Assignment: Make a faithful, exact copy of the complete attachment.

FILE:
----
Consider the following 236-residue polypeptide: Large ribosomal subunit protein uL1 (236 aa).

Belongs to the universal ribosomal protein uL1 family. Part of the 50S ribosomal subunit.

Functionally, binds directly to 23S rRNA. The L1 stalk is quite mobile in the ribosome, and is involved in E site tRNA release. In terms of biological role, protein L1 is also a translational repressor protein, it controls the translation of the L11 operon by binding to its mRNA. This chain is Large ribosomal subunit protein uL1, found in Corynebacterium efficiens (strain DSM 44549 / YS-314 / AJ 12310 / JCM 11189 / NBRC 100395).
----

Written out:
Consider the following 236-residue polypeptide: Large ribosomal subunit protein uL1 (236 aa).

Belongs to the universal ribosomal protein uL1 family. Part of the 50S ribosomal subunit.

Functionally, binds directly to 23S rRNA. The L1 stalk is quite mobile in the ribosome, and is involved in E site tRNA release. In terms of biological role, protein L1 is also a translational repressor protein, it controls the translation of the L11 operon by binding to its mRNA. This chain is Large ribosomal subunit protein uL1, found in Corynebacterium efficiens (strain DSM 44549 / YS-314 / AJ 12310 / JCM 11189 / NBRC 100395).